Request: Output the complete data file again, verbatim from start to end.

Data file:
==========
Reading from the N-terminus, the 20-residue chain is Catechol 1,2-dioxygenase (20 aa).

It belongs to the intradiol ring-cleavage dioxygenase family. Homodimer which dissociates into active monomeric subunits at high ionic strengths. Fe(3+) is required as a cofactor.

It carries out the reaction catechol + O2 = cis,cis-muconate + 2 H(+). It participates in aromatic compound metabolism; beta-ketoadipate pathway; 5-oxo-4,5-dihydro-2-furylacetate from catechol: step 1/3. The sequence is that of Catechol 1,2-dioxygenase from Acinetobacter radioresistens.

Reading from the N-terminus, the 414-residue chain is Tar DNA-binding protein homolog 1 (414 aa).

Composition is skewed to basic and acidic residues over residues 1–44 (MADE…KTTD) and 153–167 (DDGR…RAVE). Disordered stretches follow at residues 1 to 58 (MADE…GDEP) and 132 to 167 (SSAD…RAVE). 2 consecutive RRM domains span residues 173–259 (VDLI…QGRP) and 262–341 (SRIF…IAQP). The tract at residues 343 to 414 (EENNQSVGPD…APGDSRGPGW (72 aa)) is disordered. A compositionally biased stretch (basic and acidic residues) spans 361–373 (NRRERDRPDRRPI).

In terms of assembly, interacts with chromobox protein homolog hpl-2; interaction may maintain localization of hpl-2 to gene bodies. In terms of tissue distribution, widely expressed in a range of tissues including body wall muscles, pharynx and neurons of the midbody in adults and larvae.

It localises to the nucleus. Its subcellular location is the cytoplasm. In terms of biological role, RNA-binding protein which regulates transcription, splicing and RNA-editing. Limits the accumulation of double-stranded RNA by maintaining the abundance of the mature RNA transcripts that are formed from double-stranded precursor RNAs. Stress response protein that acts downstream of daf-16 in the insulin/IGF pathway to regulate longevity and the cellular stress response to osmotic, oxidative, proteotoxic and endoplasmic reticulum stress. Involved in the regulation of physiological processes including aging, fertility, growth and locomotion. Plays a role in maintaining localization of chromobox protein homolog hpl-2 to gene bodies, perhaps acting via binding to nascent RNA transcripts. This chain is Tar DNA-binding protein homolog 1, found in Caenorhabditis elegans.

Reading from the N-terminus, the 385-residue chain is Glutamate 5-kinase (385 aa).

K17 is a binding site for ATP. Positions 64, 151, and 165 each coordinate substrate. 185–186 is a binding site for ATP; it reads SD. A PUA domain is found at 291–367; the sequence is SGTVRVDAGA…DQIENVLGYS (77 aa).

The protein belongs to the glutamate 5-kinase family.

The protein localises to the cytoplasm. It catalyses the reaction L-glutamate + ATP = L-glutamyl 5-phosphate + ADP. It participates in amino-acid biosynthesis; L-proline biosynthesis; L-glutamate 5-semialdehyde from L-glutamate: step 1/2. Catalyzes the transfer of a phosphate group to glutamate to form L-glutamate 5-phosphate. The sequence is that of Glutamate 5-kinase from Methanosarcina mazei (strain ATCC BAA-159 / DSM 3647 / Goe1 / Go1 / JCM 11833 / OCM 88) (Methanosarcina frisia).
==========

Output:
Reading from the N-terminus, the 20-residue chain is Catechol 1,2-dioxygenase (20 aa).

It belongs to the intradiol ring-cleavage dioxygenase family. Homodimer which dissociates into active monomeric subunits at high ionic strengths. Fe(3+) is required as a cofactor.

It carries out the reaction catechol + O2 = cis,cis-muconate + 2 H(+). It participates in aromatic compound metabolism; beta-ketoadipate pathway; 5-oxo-4,5-dihydro-2-furylacetate from catechol: step 1/3. The sequence is that of Catechol 1,2-dioxygenase from Acinetobacter radioresistens.

Reading from the N-terminus, the 414-residue chain is Tar DNA-binding protein homolog 1 (414 aa).

Composition is skewed to basic and acidic residues over residues 1–44 (MADE…KTTD) and 153–167 (DDGR…RAVE). Disordered stretches follow at residues 1 to 58 (MADE…GDEP) and 132 to 167 (SSAD…RAVE). 2 consecutive RRM domains span residues 173–259 (VDLI…QGRP) and 262–341 (SRIF…IAQP). The tract at residues 343 to 414 (EENNQSVGPD…APGDSRGPGW (72 aa)) is disordered. A compositionally biased stretch (basic and acidic residues) spans 361–373 (NRRERDRPDRRPI).

In terms of assembly, interacts with chromobox protein homolog hpl-2; interaction may maintain localization of hpl-2 to gene bodies. In terms of tissue distribution, widely expressed in a range of tissues including body wall muscles, pharynx and neurons of the midbody in adults and larvae.

It localises to the nucleus. Its subcellular location is the cytoplasm. In terms of biological role, RNA-binding protein which regulates transcription, splicing and RNA-editing. Limits the accumulation of double-stranded RNA by maintaining the abundance of the mature RNA transcripts that are formed from double-stranded precursor RNAs. Stress response protein that acts downstream of daf-16 in the insulin/IGF pathway to regulate longevity and the cellular stress response to osmotic, oxidative, proteotoxic and endoplasmic reticulum stress. Involved in the regulation of physiological processes including aging, fertility, growth and locomotion. Plays a role in maintaining localization of chromobox protein homolog hpl-2 to gene bodies, perhaps acting via binding to nascent RNA transcripts. This chain is Tar DNA-binding protein homolog 1, found in Caenorhabditis elegans.

Reading from the N-terminus, the 385-residue chain is Glutamate 5-kinase (385 aa).

K17 is a binding site for ATP. Positions 64, 151, and 165 each coordinate substrate. 185–186 is a binding site for ATP; it reads SD. A PUA domain is found at 291–367; the sequence is SGTVRVDAGA…DQIENVLGYS (77 aa).

The protein belongs to the glutamate 5-kinase family.

The protein localises to the cytoplasm. It catalyses the reaction L-glutamate + ATP = L-glutamyl 5-phosphate + ADP. It participates in amino-acid biosynthesis; L-proline biosynthesis; L-glutamate 5-semialdehyde from L-glutamate: step 1/2. Catalyzes the transfer of a phosphate group to glutamate to form L-glutamate 5-phosphate. The sequence is that of Glutamate 5-kinase from Methanosarcina mazei (strain ATCC BAA-159 / DSM 3647 / Goe1 / Go1 / JCM 11833 / OCM 88) (Methanosarcina frisia).